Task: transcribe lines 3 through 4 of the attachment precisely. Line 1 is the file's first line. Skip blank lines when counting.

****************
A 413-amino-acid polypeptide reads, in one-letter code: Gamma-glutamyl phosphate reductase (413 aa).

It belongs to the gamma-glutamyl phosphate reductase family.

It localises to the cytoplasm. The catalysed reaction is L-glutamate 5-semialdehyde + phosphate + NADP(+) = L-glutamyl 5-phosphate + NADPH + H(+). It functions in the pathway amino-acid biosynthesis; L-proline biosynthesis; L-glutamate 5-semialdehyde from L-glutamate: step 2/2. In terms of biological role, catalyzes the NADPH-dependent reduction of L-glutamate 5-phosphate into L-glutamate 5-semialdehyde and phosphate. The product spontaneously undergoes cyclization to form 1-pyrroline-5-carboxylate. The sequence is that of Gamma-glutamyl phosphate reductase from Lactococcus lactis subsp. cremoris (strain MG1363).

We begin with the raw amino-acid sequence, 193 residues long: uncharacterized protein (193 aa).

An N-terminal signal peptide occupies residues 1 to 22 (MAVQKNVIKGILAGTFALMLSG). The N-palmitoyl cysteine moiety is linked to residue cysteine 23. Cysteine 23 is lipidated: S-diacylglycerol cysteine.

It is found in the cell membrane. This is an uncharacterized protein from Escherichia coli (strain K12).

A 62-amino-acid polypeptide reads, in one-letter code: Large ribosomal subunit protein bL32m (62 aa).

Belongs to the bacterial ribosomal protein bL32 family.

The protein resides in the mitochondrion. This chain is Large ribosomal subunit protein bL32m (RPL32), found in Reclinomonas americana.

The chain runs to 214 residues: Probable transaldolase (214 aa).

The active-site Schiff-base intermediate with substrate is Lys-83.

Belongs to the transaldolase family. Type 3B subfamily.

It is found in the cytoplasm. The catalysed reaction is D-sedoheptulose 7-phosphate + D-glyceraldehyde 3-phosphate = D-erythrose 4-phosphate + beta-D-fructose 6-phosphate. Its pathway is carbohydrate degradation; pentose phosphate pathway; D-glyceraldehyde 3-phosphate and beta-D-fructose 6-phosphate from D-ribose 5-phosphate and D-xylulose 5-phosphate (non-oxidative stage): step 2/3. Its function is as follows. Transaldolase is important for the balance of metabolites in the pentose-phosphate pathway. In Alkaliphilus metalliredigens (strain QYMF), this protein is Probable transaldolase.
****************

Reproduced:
It localises to the cytoplasm. The catalysed reaction is L-glutamate 5-semialdehyde + phosphate + NADP(+) = L-glutamyl 5-phosphate + NADPH + H(+). It functions in the pathway amino-acid biosynthesis; L-proline biosynthesis; L-glutamate 5-semialdehyde from L-glutamate: step 2/2. In terms of biological role, catalyzes the NADPH-dependent reduction of L-glutamate 5-phosphate into L-glutamate 5-semialdehyde and phosphate. The product spontaneously undergoes cyclization to form 1-pyrroline-5-carboxylate. The sequence is that of Gamma-glutamyl phosphate reductase from Lactococcus lactis subsp. cremoris (strain MG1363).

We begin with the raw amino-acid sequence, 193 residues long: uncharacterized protein (193 aa).